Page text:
Jeffnalda is a four-year-old preschooler from Haiti. She lives with her parents, two older brothers, and baby sister. She enjoys playing with blocks and listening to music with her family. Jeffnalda has Down's syndrome and a cardiac condition called ventricular septal defect, which means there is a hole between the two lower chambers of her heart. Since the cardiac care she needs is not available anywhere within the country, to receive treatment Jeffnalda is a very brave girl and will fly to Dominican Republic. On March 17th, she will undergo cardiac surgery, during which doctors will sew a patch over the hole in her heart so that blood no longer leaks through it. Our medical partner, Haiti Cardiac Alliance, is also contributing $8,000 to help pay for Jeffnalda's critical surgery. Jeffnalda's family needs help raising funds to cover the costs of surgery prep. The $1,500 bill covers labs, medicines, and checkup and followup appointments. It also supports passport obtainment and the social workers from Haiti Cardiac Alliance, who will accompany Jeffnalda's family overseas for her surgery. Jeffnalda's father shared, "our family is very hopeful that our prayers for our daughter might be answered soon!"
Benzaqueen is a 4-month-old baby and the youngest child in her family of two children. Her mother works casual jobs, such as plowing and helping people with chores, while her father is a laborer and works primarily at construction sites. The family shared that they do not have national health insurance and need assistance raising funds for Benzaqueen’s surgery. Benzaqueen was born with spina bifida, a neural tube defect in which the spine does not properly close around the spinal cord. Her family was referred to a few local hospitals before learning about the care center at our medical partner, African Mission Healthcare (AMH). Upon examination at AMH's care center, doctors determined that surgery is needed, as Benzaqueen is at risk of developing lower-limb paralysis, tethered cord syndrome, infection, and possible developmental delays without treatment. Fortunately, on February 2nd, Benzaqueen will undergo spina bifida closure surgery at the hospital. This procedure will address any developmental risks and help her grow and develop along a healthy trajectory. Our medical partner, African Mission Healthcare (AMH), is requesting $1,151 to fund her procedure. Benzaqueen’s mother shared, “We had already given up the quest for our daughter’s treatment until we were told to come to the hospital. We now believe that she will be treated.”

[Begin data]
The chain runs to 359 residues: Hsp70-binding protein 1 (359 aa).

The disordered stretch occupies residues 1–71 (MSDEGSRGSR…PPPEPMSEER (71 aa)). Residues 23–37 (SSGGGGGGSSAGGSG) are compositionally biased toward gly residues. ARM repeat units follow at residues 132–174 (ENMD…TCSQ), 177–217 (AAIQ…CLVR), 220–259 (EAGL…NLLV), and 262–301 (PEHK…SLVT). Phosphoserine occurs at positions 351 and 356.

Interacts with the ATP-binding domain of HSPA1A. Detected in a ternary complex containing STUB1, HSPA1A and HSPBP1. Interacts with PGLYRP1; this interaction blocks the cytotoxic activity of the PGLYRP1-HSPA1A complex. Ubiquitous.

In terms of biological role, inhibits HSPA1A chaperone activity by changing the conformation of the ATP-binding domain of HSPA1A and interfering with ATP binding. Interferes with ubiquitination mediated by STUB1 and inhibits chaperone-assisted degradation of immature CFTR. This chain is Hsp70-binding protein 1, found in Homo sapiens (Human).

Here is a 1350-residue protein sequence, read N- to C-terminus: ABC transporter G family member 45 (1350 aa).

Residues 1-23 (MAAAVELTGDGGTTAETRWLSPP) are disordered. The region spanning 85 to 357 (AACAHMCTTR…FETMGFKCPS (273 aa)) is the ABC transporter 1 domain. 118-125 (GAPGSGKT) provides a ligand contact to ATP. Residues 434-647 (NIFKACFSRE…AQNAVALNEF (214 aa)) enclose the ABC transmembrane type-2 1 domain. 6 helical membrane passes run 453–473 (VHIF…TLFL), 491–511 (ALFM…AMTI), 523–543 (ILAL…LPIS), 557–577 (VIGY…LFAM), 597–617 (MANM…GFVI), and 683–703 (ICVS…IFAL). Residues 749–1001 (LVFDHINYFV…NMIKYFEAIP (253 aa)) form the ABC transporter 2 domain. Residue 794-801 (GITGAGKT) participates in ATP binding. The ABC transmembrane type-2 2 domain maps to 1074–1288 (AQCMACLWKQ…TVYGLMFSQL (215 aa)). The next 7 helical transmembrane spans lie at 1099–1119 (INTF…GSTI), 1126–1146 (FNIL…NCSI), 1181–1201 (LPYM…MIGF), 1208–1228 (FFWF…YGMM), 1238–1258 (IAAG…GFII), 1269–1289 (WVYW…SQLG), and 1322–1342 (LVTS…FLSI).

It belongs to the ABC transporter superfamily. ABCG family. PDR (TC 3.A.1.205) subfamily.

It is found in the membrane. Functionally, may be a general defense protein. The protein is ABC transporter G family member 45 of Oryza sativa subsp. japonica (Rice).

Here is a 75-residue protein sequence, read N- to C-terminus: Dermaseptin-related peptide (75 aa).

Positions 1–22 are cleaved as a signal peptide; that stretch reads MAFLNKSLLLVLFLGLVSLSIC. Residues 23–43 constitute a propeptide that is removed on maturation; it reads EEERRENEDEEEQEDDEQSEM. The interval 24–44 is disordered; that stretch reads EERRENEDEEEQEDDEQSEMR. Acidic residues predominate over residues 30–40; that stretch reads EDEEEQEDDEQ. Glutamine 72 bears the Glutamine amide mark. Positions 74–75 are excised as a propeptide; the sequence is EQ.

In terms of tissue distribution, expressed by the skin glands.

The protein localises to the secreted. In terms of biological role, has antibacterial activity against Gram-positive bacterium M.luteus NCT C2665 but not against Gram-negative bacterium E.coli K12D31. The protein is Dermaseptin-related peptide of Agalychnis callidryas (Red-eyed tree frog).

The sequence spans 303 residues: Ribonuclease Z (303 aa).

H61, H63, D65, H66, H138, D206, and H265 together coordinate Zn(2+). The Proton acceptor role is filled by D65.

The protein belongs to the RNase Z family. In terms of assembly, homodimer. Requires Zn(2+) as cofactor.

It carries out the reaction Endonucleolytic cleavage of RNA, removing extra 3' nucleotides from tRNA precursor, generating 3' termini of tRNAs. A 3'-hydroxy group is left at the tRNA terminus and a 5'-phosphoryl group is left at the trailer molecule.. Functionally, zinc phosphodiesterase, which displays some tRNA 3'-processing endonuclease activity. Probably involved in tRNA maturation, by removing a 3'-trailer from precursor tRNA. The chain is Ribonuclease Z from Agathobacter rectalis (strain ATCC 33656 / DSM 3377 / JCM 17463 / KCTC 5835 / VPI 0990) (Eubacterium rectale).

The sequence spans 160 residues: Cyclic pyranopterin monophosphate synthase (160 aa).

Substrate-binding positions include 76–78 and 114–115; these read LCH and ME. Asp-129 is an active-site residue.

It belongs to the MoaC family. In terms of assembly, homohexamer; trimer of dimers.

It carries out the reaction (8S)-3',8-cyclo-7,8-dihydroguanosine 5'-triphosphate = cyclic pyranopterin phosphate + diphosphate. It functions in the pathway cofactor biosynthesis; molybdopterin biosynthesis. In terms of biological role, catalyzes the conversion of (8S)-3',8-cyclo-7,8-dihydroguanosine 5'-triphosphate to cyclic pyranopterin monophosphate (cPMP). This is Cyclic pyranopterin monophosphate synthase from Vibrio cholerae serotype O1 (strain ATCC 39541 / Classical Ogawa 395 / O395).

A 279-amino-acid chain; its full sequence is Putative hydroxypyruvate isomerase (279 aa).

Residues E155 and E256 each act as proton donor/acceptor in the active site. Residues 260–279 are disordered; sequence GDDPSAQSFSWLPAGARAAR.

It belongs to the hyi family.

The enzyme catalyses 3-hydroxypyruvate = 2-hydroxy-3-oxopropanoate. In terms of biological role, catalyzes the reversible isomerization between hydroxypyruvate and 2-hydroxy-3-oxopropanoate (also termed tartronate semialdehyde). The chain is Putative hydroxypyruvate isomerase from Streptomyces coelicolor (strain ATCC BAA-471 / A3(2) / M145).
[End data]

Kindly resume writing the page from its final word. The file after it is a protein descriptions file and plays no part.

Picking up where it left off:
Lesina is a married mother of two. Her firstborn was born in 1995 and has special needs that require a lot of support from Lesina. Lesina likes spending a lot of time with her and ensures her safety all the time. Her other child is 13 and is a 5th grade student. Lesina sells tomatoes at a nearby market while her husband is a driver. They own a three-bedroom iron sheet-roofed house for shelter. She also raises some local chickens with free-range farming, but shared that most of them were stolen. Currently, her family has no land where they can do farming and usually has to buy food from the market. Lesina was well until 2019 when she started having a lot of abdominal pains and other symptoms. She went to a clinic and was given medication which helped for while. But, her condition kept recurring. In 2020, she started feeling a hard mass on the left side of her abdomen and when she came to the hospital again the clinician ordered a cancer screening for her. During the procedure, the nurse felt a mass that is suggestive of uterine fibroids. She was referred to a gynecologist who after scanning and examination confirmed the diagnosis of uterine fibroids and ordered surgical intervention of a procedure called total abdominal hysterectomy (TAH) which is the full removal of the uterus. Fibroids are abnormal growths that develop in or on a woman's uterus. Sometimes these growths become quite large and cause severe abdominal pain and heavy bleeding. If left untreated, fibroids can continue to grow, both in size and number and the symptoms will become worse. The fibroids' pain may increase and the heavy bleeding may become worse leading to anemia which may be fatal. After the surgery, it is expected that Lesina will stop having abdominal pains and heavy bleedings and will lead a full, healthy life. She is scheduled for surgery on January 3rd and is appealing for financial support. Lesina says, “I have heard that some uterine fibroids can burst and cause serious problems, I don’t want that to happen to me. My handicapped firstborn needs me in sound health to continue caring for her. Kindly support my surgery.”